Regular Feedback from Student Ratings of Instruction: Do College Teachers Improve their Ratings in the Long Run?
The authors examined whether feedback from student ratings of instruction not augmented with consultation helps college teachers to improve their student ratings on a long-term basis. The study reported was conducted in an institution where no previous teaching-effectiveness evaluations had taken place. At the end of each of four consecutive semesters, student ratings were assessed and teachers were provided with feedback. Data from 3122 questionnaires evaluating 12 teachers were analyzed using polynomial and piecewise random coefficient models. Results revealed that student ratings increased from the no-feedback baseline semester to the second semester and then gradually decreased from the second to the fourth semester, although feedback was provided after each semester. The findings suggest that student ratings not augmented with consultation are far less effective than typically assumed when considered from a long-term perspective.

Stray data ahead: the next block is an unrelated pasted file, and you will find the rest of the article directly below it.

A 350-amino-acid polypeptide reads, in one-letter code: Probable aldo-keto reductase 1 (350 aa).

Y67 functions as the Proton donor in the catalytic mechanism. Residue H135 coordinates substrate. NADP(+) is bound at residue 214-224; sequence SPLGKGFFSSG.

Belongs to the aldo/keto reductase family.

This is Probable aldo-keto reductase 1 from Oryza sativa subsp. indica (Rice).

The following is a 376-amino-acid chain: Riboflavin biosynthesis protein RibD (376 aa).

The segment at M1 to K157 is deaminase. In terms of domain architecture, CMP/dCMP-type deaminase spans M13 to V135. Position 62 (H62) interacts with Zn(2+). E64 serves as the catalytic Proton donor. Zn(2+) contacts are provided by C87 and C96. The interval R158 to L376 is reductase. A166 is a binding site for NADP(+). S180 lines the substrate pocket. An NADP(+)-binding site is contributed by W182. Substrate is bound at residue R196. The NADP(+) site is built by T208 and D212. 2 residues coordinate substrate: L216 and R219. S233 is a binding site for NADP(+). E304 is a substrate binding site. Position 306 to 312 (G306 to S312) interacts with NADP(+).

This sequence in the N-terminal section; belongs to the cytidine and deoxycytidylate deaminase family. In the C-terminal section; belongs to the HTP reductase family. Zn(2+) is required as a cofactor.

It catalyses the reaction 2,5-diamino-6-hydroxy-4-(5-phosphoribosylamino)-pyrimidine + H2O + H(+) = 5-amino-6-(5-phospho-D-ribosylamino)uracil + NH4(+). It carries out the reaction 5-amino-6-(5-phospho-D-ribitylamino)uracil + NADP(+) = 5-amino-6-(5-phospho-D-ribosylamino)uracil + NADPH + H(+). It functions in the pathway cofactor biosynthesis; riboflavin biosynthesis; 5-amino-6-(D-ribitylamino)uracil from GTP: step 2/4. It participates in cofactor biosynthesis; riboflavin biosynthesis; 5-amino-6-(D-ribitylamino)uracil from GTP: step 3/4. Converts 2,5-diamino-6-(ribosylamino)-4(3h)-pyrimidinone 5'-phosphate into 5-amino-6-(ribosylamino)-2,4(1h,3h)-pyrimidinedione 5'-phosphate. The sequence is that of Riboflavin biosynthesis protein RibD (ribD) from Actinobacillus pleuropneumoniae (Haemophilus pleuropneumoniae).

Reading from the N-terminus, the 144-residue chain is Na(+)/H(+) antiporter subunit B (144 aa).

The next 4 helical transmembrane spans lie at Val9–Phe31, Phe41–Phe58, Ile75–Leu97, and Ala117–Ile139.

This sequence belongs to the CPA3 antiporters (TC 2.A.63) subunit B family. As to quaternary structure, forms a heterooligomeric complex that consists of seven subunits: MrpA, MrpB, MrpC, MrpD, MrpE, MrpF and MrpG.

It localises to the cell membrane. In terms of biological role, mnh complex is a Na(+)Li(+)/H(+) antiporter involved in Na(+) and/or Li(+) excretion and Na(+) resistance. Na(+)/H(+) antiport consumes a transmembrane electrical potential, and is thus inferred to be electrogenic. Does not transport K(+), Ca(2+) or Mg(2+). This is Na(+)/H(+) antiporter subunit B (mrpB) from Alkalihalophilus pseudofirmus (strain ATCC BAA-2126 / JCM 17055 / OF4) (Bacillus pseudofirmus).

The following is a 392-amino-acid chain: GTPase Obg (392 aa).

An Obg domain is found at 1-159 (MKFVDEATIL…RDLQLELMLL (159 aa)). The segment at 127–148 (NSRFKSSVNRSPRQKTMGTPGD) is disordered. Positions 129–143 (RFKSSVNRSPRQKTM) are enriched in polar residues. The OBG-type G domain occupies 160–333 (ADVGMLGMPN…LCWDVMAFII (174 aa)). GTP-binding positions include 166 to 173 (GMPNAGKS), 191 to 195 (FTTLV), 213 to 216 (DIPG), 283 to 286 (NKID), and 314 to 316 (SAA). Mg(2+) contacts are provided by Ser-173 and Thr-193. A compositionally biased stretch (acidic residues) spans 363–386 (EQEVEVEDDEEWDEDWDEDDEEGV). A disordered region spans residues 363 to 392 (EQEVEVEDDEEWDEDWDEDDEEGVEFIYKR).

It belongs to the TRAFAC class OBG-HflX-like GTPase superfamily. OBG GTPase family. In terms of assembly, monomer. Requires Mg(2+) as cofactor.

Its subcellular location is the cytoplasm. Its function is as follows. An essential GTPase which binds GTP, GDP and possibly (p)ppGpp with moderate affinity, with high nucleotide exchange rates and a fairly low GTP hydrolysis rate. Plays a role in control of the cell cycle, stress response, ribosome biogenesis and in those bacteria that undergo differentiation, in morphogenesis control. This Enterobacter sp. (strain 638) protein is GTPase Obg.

Keywordsfeedback long-term effects student ratings teaching effectiveness
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We would like to thank Jessica Ippolito, Anette Kluge, Jan Schilling, and two anonymous reviewers for their helpful comments on an earlier version of this article, and Paul D. Bliese for answering questions on random coefficient modeling and data aggregation. Further thanks go to Susannah Goss for improving the language of this article.
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